An Instagram influencer has been jailed for more than 11 years over a global, multi-million dollar scam which targeted a Premier League club.
Ramon Abbas, who was known to his followers as Ray Hushpuppi, was sentenced by a California judge to 135 months and ordered to pay in excess of $1.7m (£1.5m) to two fraud victims.
The Nigerian national was transferred to the US to be charged more than two years ago after his dramatic arrest by Dubai police during a raid on his home dubbed Operation Fox Hunt 2.
Abbas pleaded guilty to one count of conspiracy to engage in money laundering in April 2021, having targeted American and international victims with online scams.
Don Alway, the assistant director in charge of the FBI’s Los Angeles field office, described the 40-year-old online celebrity as “one of the most prolific money launderers in the world”.
He used his “considerable following” of around 2.8 million on Instagram to “brag about the immense wealth he acquired by conducting business email compromise scams, online bank heists, and other cyber-enabled fraud”.
Some victims were left “financially ruined” and his operation even provided assistance to the North Korean regime, according to Mr Alway.
The Premier League club
Abbas tried to steal £100m from an unidentified Premier League club in May 2019, prosecutors say.
He conspired with convicted Canadian money launderer, Ghaleb Alaumary, 37, during the operation, which also targeted another British company.
In connection with the scheme, Abbas provided his co-conspirator with details for a bank account in Mexico that “could handle millions and not block”.
The North Korean regime
In January 2019, Abbas and Alaumary conspired to launder funds stolen from a bank in Malta by providing account information for other banks in Romania and Bulgaria.
The Malta cyber-heist would allegedly have seen the funds head for Pyongyang, and the US has also charged three North Korean hackers in connection with the crime.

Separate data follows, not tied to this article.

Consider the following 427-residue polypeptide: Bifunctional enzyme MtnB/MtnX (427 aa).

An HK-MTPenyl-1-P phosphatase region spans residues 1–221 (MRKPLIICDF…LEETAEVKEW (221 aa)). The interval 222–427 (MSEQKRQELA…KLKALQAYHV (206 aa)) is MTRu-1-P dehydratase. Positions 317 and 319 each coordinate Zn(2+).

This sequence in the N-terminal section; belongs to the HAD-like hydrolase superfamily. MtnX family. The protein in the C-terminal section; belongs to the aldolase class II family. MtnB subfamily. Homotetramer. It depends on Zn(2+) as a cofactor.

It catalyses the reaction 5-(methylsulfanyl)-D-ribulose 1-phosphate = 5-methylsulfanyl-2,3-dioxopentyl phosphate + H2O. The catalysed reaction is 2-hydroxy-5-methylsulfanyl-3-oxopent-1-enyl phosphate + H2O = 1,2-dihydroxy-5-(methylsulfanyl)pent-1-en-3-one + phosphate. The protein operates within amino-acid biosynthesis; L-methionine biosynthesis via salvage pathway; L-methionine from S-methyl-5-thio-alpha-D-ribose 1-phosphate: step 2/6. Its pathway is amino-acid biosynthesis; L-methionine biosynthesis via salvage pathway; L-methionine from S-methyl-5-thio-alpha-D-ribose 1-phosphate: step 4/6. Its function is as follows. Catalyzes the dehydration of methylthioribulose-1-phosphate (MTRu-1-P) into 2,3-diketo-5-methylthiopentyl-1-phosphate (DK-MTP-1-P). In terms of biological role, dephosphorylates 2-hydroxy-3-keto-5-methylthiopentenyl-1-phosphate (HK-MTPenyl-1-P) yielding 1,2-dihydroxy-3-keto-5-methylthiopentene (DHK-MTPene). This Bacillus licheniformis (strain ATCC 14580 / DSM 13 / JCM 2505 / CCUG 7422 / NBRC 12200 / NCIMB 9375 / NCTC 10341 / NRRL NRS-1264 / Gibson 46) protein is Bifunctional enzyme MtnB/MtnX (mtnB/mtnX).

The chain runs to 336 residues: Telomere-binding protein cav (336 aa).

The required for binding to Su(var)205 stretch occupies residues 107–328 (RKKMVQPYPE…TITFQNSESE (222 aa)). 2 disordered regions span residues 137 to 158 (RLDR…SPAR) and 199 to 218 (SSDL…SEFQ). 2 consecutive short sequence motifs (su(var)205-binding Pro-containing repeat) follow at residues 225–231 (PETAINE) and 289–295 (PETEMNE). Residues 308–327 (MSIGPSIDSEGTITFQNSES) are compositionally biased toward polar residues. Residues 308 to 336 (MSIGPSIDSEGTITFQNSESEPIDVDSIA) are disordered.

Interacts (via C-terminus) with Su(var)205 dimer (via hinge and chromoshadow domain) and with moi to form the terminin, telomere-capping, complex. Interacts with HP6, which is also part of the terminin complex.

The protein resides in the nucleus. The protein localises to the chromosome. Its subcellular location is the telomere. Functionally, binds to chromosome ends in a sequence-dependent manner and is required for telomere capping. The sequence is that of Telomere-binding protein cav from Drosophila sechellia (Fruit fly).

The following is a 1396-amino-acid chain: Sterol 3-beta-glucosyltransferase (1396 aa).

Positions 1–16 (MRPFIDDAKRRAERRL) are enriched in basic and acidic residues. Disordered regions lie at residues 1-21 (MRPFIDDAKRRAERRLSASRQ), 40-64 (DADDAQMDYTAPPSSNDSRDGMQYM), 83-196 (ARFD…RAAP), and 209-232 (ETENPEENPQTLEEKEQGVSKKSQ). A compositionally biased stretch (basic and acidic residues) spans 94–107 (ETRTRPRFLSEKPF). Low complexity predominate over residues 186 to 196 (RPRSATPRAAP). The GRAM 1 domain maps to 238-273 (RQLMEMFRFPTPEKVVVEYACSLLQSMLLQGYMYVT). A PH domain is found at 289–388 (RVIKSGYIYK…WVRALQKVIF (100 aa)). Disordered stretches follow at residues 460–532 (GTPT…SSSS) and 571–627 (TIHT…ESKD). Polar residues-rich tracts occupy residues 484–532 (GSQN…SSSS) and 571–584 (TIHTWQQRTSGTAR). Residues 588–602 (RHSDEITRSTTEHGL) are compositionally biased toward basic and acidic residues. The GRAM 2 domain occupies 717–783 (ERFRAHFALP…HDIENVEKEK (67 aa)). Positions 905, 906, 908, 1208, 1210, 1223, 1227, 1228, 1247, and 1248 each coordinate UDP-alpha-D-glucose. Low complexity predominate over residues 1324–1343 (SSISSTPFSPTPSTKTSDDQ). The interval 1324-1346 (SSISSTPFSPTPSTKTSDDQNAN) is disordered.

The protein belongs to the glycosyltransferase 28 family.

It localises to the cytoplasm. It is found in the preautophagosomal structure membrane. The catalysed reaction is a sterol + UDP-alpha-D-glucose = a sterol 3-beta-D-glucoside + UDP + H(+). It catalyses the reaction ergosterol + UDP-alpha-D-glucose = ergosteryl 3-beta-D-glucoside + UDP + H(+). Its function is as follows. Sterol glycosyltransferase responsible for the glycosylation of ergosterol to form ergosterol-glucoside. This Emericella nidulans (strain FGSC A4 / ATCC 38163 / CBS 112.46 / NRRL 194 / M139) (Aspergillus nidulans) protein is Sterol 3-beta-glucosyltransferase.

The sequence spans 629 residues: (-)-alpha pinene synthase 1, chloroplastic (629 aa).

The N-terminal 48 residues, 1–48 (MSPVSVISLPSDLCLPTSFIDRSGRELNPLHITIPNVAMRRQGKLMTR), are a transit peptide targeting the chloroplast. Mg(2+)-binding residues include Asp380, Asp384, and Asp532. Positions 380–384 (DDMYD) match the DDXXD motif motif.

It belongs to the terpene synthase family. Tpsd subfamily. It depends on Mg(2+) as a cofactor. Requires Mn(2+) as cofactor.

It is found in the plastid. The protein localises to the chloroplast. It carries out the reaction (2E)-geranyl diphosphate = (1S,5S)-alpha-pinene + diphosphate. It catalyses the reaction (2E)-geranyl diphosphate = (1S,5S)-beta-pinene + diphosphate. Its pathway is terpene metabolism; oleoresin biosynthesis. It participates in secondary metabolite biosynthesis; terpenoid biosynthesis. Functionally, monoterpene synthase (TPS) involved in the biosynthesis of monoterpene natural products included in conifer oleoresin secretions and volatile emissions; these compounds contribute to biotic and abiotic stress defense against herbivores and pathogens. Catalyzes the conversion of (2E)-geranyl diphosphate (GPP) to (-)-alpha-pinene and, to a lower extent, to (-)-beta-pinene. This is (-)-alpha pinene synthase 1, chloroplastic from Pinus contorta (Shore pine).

Abbas admitted the intended loss was $14.7m (£12.8m), which would have been part of the total £1.2bn (£1bn) the hackers are accused of trying to steal from banks in a number of countries.
Operation Top Dog
Other schemes included Abbas fraudulently inducing a New York law firm to transfer more than $922,000 (£804,000) to a fellow conspirator’s account under someone else’s name, and attempting to defraud an individual in Qatar who wanted a $15m loan to build a school.
Among the luxuries Abbas spent his money on was a $230,000 (£200,000) Richard Mille RM11-03 watch, which he regularly showed off on his Instagram account.
His demise was the result of an FBI investigation called Operation Top Dog.
US attorney Martin Estrada said: “Abbas bragged on social media about his lavish lifestyle – a lifestyle funded by his involvement in transnational fraud and money laundering conspiracies targeting victims around the world.
“Money laundering and business email compromise scams are a massive international crime problem, and we will continue to work with our law enforcement and international partners to identify and prosecute those involved, wherever they may be.”
Alaumary is serving a 140-month prison sentence and has been ordered to pay more than $30m (£26.2m) after admitting conspiracy to engage in money laundering in November 2020.